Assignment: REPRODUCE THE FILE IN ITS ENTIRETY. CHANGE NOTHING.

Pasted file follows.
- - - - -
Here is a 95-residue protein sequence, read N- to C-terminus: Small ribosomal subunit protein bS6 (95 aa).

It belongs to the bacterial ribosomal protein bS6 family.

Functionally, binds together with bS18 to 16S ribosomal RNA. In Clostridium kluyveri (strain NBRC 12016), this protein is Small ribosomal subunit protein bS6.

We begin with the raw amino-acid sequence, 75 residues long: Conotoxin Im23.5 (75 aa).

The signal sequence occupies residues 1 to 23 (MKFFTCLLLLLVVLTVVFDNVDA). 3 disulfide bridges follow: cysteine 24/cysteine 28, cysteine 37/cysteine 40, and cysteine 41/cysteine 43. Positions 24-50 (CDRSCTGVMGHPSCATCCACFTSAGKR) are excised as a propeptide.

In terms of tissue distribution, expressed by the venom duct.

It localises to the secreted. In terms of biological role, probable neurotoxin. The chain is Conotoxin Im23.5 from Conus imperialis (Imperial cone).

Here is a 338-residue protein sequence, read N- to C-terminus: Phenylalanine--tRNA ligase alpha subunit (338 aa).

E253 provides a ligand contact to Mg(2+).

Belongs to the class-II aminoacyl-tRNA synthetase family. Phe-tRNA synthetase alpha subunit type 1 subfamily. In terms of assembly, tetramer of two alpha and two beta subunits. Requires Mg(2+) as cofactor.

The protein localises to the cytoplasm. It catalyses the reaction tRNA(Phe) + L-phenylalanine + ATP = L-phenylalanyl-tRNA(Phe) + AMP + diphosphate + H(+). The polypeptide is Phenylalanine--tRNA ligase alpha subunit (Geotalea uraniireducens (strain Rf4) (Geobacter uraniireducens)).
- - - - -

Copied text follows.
Here is a 95-residue protein sequence, read N- to C-terminus: Small ribosomal subunit protein bS6 (95 aa).

It belongs to the bacterial ribosomal protein bS6 family.

Functionally, binds together with bS18 to 16S ribosomal RNA. In Clostridium kluyveri (strain NBRC 12016), this protein is Small ribosomal subunit protein bS6.

We begin with the raw amino-acid sequence, 75 residues long: Conotoxin Im23.5 (75 aa).

The signal sequence occupies residues 1 to 23 (MKFFTCLLLLLVVLTVVFDNVDA). 3 disulfide bridges follow: cysteine 24/cysteine 28, cysteine 37/cysteine 40, and cysteine 41/cysteine 43. Positions 24-50 (CDRSCTGVMGHPSCATCCACFTSAGKR) are excised as a propeptide.

In terms of tissue distribution, expressed by the venom duct.

It localises to the secreted. In terms of biological role, probable neurotoxin. The chain is Conotoxin Im23.5 from Conus imperialis (Imperial cone).

Here is a 338-residue protein sequence, read N- to C-terminus: Phenylalanine--tRNA ligase alpha subunit (338 aa).

E253 provides a ligand contact to Mg(2+).

Belongs to the class-II aminoacyl-tRNA synthetase family. Phe-tRNA synthetase alpha subunit type 1 subfamily. In terms of assembly, tetramer of two alpha and two beta subunits. Requires Mg(2+) as cofactor.

The protein localises to the cytoplasm. It catalyses the reaction tRNA(Phe) + L-phenylalanine + ATP = L-phenylalanyl-tRNA(Phe) + AMP + diphosphate + H(+). The polypeptide is Phenylalanine--tRNA ligase alpha subunit (Geotalea uraniireducens (strain Rf4) (Geobacter uraniireducens)).